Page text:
A US factory worker who inspired the famous ‘Rosie the Riveter’ poster during World War II has died at the age of 86.
The image of Geraldine Doyle was commissioned to boost recruitment of women to work in manufacturing during the Second World War. Ms. Doyle was operating a metal-stamping machine
Ms. Doyle was a 17-year-old high school graduate when she took a job at the American Broach & Machine Co. in her hometown of Ann Arbor, Michigan in 1942, a time when millions of women across the country were going to work to replace men who had gone to war.
A United Press International photographer took a photo of her wearing a polka-dot bandana over her hair. The photo was seen by Pittsburgh artist J. Howard Miller, who was commissioned by the Westinghouse War Production Coordinating Committee to create a series of posters.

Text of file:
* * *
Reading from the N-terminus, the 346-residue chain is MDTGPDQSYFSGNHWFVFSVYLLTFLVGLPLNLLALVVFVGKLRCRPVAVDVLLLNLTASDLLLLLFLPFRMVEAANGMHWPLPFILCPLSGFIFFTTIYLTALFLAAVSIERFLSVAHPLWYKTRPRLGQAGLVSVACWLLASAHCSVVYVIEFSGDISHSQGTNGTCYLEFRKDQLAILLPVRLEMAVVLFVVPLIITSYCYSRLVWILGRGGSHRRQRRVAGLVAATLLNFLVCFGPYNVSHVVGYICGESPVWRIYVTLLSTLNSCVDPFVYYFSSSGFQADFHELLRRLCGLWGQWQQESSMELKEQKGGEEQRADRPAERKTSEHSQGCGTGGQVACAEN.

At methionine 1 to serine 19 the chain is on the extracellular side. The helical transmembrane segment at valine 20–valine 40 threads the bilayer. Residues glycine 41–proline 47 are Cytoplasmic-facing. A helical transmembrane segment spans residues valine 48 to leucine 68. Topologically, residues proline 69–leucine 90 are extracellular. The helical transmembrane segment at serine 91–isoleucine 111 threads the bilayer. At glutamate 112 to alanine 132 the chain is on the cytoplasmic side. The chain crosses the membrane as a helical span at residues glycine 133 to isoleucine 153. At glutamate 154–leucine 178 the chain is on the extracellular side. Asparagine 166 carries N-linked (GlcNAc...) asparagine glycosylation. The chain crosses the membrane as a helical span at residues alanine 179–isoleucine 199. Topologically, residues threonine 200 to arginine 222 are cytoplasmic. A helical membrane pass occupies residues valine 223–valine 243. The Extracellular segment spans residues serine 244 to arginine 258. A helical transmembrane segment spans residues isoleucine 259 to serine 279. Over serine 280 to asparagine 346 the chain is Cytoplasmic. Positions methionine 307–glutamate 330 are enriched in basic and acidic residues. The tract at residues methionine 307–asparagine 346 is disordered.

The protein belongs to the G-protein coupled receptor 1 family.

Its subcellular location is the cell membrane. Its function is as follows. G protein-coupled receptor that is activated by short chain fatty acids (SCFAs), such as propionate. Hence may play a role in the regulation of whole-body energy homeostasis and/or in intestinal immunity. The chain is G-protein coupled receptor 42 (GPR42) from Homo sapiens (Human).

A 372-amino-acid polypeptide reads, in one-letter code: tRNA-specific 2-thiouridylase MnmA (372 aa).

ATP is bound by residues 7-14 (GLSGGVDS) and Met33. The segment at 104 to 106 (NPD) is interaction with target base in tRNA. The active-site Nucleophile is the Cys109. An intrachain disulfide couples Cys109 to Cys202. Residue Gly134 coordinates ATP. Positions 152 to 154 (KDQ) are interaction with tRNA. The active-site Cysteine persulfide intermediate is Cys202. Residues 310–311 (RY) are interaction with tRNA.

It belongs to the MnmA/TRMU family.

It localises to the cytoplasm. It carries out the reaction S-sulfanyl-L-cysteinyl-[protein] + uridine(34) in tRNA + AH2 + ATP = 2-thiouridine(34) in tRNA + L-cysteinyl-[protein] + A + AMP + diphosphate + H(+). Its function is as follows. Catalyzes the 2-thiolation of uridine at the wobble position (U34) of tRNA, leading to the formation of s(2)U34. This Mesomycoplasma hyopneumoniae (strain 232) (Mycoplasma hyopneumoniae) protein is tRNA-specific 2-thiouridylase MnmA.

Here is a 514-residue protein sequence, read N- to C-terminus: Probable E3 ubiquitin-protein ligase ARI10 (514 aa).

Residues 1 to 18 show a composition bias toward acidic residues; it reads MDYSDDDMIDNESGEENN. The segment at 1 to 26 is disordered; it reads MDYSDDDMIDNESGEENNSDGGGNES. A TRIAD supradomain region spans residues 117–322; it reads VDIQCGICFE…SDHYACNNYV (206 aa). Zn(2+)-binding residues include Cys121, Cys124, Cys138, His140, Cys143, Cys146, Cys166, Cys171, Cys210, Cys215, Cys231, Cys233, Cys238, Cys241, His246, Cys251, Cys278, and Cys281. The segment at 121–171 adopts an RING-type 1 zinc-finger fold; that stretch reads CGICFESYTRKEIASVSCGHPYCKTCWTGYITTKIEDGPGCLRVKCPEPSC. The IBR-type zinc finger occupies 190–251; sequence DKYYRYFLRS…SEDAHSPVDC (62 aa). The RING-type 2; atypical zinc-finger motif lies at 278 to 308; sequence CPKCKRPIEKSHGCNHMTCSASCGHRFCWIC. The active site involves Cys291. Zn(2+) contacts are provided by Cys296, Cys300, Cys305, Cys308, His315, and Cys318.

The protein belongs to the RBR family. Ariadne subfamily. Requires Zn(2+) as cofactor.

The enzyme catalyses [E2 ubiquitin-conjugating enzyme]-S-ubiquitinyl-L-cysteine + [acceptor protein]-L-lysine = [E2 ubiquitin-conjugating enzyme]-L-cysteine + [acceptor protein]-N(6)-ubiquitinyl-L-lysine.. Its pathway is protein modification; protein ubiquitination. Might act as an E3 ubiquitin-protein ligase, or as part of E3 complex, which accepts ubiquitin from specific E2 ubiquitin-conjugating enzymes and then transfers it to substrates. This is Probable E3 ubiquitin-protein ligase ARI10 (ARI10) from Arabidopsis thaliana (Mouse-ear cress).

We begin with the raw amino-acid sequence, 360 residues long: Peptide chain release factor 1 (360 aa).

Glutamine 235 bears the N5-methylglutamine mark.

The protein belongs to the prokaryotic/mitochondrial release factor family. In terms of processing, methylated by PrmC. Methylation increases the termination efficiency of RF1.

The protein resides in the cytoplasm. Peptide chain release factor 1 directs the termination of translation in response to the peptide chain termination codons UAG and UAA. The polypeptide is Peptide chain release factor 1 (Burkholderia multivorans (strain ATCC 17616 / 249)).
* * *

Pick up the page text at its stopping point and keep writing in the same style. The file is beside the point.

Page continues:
Ms. Doyle died December 26th in the city of Lansing, USA after suffering complications from arthritis.
The image can often be found today on postage stamps, T-shirts, coffee mugs and aprons.
Ms. Doyle reportedly did not realise she was the inspiration for the Rosie character, which became an icon of the feminist movement in the US, until she spotted the image in a magazine article in 1982.
“It was great for her when she finally learned about it,” Doyle’s daughter, Stephanie Gregg, told the Associated Press news agency.